This year, we will complete our “latitudinal gradient” along the Antarctic Peninsula. For this project, we are exploring the diversity of soil biological communities along the entire Antarctic Peninsula. We will discover what species live in all of the places we visit. We will also compare who lives at each site with the plants and soil chemistry to understand how the environment influences the soil biology. That way, we can predict what will happen to the soil biology as the environment changes.
The entire latitudinal gradient will cover 10-12 sites along the entire length of the Peninsula. Last year, we were based at Rothera Station, about halfway down the Peninsula, to visit the southern sites. This year, we will visit the northern half of the Peninsula. Here’s our plan:
The red tacks are islands we definitely plan to sample. The yellow tacks are places we hope to sample if we have time. But, of course, with Antarctic field work, the plan can always change at the last minute if the weather doesn’t cooperate!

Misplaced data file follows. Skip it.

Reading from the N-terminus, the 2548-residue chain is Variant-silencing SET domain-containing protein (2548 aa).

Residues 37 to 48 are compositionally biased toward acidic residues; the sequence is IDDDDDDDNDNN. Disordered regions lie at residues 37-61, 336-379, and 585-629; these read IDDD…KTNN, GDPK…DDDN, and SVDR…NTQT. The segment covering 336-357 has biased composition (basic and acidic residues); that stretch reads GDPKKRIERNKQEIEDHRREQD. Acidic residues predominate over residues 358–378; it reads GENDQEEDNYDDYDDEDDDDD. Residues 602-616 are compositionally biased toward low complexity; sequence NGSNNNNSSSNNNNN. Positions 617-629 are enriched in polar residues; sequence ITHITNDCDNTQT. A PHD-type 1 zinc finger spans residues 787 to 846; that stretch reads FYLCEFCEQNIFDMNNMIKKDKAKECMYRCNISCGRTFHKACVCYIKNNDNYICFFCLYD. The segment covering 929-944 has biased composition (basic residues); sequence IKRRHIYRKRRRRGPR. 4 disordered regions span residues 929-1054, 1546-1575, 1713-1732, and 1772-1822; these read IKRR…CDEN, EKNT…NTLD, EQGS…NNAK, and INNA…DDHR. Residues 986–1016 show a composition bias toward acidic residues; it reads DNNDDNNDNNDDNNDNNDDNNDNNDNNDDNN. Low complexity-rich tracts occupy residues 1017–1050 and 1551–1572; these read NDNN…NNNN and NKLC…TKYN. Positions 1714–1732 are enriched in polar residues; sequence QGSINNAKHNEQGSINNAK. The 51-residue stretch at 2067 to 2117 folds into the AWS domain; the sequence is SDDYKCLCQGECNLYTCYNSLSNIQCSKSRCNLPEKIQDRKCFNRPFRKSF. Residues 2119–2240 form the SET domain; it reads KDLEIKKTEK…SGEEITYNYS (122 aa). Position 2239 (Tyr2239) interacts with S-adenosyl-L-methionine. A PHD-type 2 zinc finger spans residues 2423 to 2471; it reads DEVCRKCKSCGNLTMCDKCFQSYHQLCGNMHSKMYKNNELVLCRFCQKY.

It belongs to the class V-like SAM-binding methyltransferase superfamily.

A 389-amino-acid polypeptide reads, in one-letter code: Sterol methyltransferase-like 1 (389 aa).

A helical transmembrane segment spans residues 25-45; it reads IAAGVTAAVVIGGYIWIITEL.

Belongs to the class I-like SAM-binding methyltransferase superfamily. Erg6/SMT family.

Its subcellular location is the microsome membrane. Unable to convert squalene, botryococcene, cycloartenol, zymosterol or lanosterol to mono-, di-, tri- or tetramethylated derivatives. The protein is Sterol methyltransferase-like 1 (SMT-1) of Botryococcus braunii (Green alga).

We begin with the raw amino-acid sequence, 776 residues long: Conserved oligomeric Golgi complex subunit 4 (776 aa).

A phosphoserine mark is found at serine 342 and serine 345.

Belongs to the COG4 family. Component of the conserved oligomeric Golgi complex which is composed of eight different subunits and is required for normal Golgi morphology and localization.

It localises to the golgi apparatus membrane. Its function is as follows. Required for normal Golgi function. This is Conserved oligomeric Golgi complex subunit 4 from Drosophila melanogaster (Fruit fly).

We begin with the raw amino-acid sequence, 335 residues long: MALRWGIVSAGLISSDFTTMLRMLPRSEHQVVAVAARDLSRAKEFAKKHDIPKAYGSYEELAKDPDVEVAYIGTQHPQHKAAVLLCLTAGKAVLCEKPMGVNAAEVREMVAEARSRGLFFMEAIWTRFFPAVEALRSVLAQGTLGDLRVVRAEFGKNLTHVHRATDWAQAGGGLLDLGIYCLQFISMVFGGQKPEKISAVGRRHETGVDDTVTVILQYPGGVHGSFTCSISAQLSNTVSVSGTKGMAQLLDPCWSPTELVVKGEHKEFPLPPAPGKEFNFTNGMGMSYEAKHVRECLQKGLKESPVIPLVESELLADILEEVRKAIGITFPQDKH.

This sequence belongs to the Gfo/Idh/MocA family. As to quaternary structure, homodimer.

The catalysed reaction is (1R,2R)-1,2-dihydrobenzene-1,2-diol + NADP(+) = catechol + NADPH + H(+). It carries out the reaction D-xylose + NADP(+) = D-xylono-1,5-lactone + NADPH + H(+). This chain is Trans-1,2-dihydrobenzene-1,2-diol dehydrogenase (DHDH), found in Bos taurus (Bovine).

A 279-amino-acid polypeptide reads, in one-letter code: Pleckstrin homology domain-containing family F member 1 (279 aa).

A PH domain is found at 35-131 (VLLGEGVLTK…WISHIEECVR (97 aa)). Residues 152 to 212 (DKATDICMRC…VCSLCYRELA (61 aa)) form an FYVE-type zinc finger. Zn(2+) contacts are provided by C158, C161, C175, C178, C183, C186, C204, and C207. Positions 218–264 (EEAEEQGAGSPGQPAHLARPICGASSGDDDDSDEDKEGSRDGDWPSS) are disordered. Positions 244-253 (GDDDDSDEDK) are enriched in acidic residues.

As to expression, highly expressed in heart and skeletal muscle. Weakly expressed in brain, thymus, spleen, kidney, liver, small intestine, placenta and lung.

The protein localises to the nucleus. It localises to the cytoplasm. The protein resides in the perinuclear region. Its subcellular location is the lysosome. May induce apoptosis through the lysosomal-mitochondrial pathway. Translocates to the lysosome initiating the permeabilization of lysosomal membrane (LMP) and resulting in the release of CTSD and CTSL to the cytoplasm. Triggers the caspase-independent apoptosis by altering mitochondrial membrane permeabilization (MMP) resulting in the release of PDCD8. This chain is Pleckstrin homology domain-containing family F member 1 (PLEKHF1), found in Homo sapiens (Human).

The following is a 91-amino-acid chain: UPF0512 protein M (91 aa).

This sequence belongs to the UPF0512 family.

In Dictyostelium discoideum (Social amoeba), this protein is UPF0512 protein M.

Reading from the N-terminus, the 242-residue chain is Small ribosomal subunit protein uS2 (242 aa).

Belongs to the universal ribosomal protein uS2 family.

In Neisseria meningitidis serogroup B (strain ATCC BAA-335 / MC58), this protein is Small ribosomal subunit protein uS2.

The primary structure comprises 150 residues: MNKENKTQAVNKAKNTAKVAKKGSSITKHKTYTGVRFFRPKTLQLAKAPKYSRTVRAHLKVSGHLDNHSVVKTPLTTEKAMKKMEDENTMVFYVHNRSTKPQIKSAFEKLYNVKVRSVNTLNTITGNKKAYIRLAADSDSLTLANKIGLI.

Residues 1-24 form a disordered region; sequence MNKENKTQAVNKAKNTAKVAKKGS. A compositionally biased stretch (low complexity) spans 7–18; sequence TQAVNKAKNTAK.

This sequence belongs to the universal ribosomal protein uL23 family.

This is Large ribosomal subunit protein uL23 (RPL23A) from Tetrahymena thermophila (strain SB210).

This season will be very exciting for me, because I’ve actually never been this far north in Antarctica! I’m usually much further south where conditions are harsher, but the northern part of the Peninsula looks more like a lush tundra, rather than a polar desert. I will see more wildlife than I have been able to see before, and that will be very fun!
This is also the first year that our research will be based on the research vessel. Normally, marine scientists work on the ships so that they can sample ocean water, and we soil ecologists work from field camps on land. But the ship is the best way for us to travel between the islands, so we’ll be living like marine scientists for a season! We’ll be traveling and working on a vessel called the Laurence M. Gould, which is named after a geologist that traveled to Antarctica back in the 1929. You can read all about the ship here, here, and here.